Stay as present as you can - One of the fear-inducing aspects of the Coronavirus is the uncertainty about how long the virus and the way it is impacting our lives will last. You may be experiencing intense fear and worry as you wonder about how long you will have to socially distance or shelter in place, how long you will be out of a job, or how your job will be affected as the pandemic continues. You may worry about your loved ones getting sick and dying, or about contracting the virus yourself. Your mind may begin swirling in a pool of “what ifs.” “What if my mom dies from this disease?” “What if I can’t find a new job and can’t support my family?” “What if I go to the grocery store and contract the virus?”
First off, if you notice you are having thoughts like these, I want to offer you my compassion and love. These are such valid fears and worries to be experiencing at this time. This virus is so scary and is impacting our world in ways we never could have predicted or imagined - it makes absolute sense if you are having these kinds of thoughts. The trouble with these thoughts is that they can often lead nowhere. You cannot jump into the future and achieve certainty right now about how your health, finances, or loved ones will be affected, no matter how much you may find yourself worrying about the future in the attempt to find an answer. So if you do catch yourself experiencing vivid worries about the future, I encourage you to gently bring yourself back to the present moment. Focus on what you DO know right now, on your current health, on your current state of affairs. Focus on the things you can do now to control your health or manage your finances. You will likely feel a sense of relief by taking active steps to care for yourself, your family, and your stability, and by decreasing the amount of time you find yourself worrying about a future you simply cannot control or predict right now.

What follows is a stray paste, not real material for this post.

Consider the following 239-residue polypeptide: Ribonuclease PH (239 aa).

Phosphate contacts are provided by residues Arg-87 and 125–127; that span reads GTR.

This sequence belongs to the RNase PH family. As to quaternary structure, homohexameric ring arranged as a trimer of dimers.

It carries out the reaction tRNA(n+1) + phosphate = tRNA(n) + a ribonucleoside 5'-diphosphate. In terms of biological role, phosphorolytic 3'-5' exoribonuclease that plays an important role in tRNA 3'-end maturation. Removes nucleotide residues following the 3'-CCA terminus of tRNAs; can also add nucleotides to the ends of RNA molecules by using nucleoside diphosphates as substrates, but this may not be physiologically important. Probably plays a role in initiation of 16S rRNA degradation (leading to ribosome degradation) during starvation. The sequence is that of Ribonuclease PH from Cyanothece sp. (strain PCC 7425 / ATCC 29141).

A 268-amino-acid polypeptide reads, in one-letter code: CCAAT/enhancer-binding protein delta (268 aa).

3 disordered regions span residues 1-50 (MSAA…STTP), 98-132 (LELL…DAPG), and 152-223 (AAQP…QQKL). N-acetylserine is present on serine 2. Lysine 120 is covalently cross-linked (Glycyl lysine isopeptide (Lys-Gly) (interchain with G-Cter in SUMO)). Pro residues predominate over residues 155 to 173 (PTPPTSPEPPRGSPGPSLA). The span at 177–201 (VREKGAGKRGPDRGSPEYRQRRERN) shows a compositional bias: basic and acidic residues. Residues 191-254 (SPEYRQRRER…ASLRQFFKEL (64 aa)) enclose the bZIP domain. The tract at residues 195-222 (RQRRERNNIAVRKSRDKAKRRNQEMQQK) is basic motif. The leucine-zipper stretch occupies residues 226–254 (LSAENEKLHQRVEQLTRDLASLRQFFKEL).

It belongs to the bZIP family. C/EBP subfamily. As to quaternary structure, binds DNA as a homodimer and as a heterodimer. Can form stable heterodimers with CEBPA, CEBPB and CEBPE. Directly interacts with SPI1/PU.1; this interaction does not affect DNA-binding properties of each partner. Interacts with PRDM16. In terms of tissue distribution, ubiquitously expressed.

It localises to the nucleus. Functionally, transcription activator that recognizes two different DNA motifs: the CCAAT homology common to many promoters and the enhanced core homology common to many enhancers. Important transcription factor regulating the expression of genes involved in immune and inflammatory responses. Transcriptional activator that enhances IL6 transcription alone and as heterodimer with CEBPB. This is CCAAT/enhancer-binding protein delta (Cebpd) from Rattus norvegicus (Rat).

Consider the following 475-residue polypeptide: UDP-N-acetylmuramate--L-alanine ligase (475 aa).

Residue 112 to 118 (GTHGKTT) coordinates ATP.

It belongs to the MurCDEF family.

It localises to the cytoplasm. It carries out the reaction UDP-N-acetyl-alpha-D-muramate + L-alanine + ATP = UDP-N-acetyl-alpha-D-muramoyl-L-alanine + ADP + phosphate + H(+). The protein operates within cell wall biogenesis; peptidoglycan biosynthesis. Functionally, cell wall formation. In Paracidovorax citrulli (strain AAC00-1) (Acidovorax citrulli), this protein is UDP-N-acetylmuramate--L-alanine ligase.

Go outside/move your body - If you feel comfortable doing so, going outside can be a highly effective way to boost your well-being. Being cooped up at home can increase physical aches and pains and can allow your worries to run rampant. Going outdoors is still considered safe as long as you remain socially distanced from others. Spending time outside, taking in the sunlight, sounds of nature, and sights of trees, birds, flowers, and animals can provide a healthy distraction from any intense emotions you may be feeling. Moving your body will change your physiology, activating a calming physical response that can soothe some of your emotions. Finding a few minutes a day where you can connect with nature can do wonders for your mental health right now.
I hope some of these suggestions provide a little bit of relief for you during this strange, scary, and uncertain time. I am wishing for your continued safety and health, both physically and emotionally.